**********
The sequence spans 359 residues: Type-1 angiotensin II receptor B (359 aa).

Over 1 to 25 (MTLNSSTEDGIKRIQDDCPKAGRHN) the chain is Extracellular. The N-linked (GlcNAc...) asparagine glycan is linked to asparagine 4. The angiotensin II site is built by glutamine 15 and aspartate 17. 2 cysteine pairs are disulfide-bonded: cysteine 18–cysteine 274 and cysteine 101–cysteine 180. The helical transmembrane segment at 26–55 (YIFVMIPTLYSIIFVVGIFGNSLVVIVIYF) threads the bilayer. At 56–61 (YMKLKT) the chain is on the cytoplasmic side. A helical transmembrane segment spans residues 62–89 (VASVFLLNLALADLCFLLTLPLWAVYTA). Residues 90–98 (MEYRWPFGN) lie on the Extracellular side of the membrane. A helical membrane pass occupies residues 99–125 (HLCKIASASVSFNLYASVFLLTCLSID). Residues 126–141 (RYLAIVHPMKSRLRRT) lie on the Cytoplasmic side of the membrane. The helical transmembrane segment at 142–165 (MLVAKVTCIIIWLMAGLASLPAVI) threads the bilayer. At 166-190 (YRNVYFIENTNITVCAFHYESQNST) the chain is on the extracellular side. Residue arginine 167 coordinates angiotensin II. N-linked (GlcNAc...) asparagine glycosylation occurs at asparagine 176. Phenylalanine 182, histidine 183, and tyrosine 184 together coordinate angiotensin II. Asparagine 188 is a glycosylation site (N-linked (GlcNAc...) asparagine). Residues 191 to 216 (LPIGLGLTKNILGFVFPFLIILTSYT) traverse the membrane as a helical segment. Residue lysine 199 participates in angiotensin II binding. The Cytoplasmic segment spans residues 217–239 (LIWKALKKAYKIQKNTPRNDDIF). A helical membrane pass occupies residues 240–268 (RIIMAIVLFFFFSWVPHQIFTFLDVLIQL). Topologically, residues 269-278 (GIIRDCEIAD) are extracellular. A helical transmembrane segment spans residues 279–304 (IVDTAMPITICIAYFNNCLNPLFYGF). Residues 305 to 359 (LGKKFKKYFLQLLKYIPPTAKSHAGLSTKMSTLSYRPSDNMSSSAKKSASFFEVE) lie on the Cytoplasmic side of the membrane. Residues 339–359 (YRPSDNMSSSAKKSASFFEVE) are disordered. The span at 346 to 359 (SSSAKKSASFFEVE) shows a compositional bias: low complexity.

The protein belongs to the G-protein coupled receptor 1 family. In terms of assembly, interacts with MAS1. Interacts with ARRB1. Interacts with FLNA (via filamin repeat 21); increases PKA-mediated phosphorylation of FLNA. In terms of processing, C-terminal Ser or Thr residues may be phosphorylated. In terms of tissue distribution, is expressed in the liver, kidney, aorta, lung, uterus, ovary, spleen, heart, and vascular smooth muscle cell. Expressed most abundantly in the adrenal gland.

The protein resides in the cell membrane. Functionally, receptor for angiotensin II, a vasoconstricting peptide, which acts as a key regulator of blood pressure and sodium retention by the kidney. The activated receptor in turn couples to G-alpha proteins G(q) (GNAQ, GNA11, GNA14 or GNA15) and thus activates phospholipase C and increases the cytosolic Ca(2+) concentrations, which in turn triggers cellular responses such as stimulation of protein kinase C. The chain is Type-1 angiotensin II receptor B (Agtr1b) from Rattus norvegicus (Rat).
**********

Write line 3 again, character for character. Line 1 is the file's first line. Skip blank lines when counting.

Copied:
The protein belongs to the G-protein coupled receptor 1 family. In terms of assembly, interacts with MAS1. Interacts with ARRB1. Interacts with FLNA (via filamin repeat 21); increases PKA-mediated phosphorylation of FLNA. In terms of processing, C-terminal Ser or Thr residues may be phosphorylated. In terms of tissue distribution, is expressed in the liver, kidney, aorta, lung, uterus, ovary, spleen, heart, and vascular smooth muscle cell. Expressed most abundantly in the adrenal gland.